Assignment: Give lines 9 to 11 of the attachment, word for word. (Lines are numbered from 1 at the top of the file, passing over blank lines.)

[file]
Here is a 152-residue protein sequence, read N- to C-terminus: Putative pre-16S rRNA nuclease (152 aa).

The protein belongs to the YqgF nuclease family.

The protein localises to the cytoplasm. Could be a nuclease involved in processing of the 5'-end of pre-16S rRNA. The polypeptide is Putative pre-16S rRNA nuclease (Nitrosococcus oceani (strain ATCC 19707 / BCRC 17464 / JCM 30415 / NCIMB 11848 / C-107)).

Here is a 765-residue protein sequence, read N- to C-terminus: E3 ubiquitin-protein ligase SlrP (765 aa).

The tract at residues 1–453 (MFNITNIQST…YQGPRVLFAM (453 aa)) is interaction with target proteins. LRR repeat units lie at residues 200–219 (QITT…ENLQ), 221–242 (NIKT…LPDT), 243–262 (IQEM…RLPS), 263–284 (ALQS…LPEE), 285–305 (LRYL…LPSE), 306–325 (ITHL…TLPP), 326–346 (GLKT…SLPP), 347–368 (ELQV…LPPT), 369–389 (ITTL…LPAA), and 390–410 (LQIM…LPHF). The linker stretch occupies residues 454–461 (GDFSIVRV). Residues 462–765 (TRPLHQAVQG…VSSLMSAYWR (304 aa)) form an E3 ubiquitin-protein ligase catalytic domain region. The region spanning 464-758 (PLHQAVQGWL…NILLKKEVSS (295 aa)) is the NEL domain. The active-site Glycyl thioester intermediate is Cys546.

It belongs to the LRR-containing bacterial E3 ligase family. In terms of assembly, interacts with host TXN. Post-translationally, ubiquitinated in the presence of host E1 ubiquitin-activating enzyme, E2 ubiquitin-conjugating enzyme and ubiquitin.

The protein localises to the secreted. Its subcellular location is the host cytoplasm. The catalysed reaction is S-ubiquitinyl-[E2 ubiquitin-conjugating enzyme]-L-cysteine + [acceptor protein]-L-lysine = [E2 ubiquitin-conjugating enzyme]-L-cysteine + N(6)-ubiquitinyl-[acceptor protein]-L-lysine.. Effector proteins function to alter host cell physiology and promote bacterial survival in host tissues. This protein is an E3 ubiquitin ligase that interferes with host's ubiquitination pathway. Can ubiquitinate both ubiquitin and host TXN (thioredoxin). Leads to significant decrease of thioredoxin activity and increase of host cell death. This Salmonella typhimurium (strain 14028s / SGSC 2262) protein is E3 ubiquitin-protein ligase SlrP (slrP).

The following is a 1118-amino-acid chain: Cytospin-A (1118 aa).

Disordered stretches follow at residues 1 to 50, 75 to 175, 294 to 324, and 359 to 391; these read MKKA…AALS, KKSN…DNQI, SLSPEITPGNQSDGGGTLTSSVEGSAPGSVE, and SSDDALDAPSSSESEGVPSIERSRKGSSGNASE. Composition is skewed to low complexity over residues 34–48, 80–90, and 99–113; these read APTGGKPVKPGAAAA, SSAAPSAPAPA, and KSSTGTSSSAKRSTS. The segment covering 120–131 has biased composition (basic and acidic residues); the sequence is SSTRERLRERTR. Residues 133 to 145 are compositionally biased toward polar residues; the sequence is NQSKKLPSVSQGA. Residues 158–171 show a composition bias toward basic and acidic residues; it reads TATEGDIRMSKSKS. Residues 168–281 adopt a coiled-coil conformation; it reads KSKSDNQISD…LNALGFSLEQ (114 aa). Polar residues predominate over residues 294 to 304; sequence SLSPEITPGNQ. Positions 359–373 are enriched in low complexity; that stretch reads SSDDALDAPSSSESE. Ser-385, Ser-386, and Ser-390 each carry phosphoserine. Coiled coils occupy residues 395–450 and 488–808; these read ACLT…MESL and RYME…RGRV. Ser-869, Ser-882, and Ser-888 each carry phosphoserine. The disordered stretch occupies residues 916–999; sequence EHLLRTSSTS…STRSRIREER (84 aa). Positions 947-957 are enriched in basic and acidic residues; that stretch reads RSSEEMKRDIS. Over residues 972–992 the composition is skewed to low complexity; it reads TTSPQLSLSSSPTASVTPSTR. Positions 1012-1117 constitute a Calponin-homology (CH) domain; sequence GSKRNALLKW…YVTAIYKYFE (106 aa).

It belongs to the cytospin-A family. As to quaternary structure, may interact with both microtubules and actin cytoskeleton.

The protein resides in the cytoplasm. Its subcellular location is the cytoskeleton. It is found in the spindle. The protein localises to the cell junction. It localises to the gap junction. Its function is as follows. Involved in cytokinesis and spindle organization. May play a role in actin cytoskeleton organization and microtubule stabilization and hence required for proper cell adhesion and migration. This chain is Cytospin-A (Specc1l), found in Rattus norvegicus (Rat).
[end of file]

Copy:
Disordered stretches follow at residues 1 to 50, 75 to 175, 294 to 324, and 359 to 391; these read MKKA…AALS, KKSN…DNQI, SLSPEITPGNQSDGGGTLTSSVEGSAPGSVE, and SSDDALDAPSSSESEGVPSIERSRKGSSGNASE. Composition is skewed to low complexity over residues 34–48, 80–90, and 99–113; these read APTGGKPVKPGAAAA, SSAAPSAPAPA, and KSSTGTSSSAKRSTS. The segment covering 120–131 has biased composition (basic and acidic residues); the sequence is SSTRERLRERTR. Residues 133 to 145 are compositionally biased toward polar residues; the sequence is NQSKKLPSVSQGA. Residues 158–171 show a composition bias toward basic and acidic residues; it reads TATEGDIRMSKSKS. Residues 168–281 adopt a coiled-coil conformation; it reads KSKSDNQISD…LNALGFSLEQ (114 aa). Polar residues predominate over residues 294 to 304; sequence SLSPEITPGNQ. Positions 359–373 are enriched in low complexity; that stretch reads SSDDALDAPSSSESE. Ser-385, Ser-386, and Ser-390 each carry phosphoserine. Coiled coils occupy residues 395–450 and 488–808; these read ACLT…MESL and RYME…RGRV. Ser-869, Ser-882, and Ser-888 each carry phosphoserine. The disordered stretch occupies residues 916–999; sequence EHLLRTSSTS…STRSRIREER (84 aa). Positions 947-957 are enriched in basic and acidic residues; that stretch reads RSSEEMKRDIS. Over residues 972–992 the composition is skewed to low complexity; it reads TTSPQLSLSSSPTASVTPSTR. Positions 1012-1117 constitute a Calponin-homology (CH) domain; sequence GSKRNALLKW…YVTAIYKYFE (106 aa).

It belongs to the cytospin-A family. As to quaternary structure, may interact with both microtubules and actin cytoskeleton.

The protein resides in the cytoplasm. Its subcellular location is the cytoskeleton. It is found in the spindle. The protein localises to the cell junction. It localises to the gap junction. Its function is as follows. Involved in cytokinesis and spindle organization. May play a role in actin cytoskeleton organization and microtubule stabilization and hence required for proper cell adhesion and migration. This chain is Cytospin-A (Specc1l), found in Rattus norvegicus (Rat).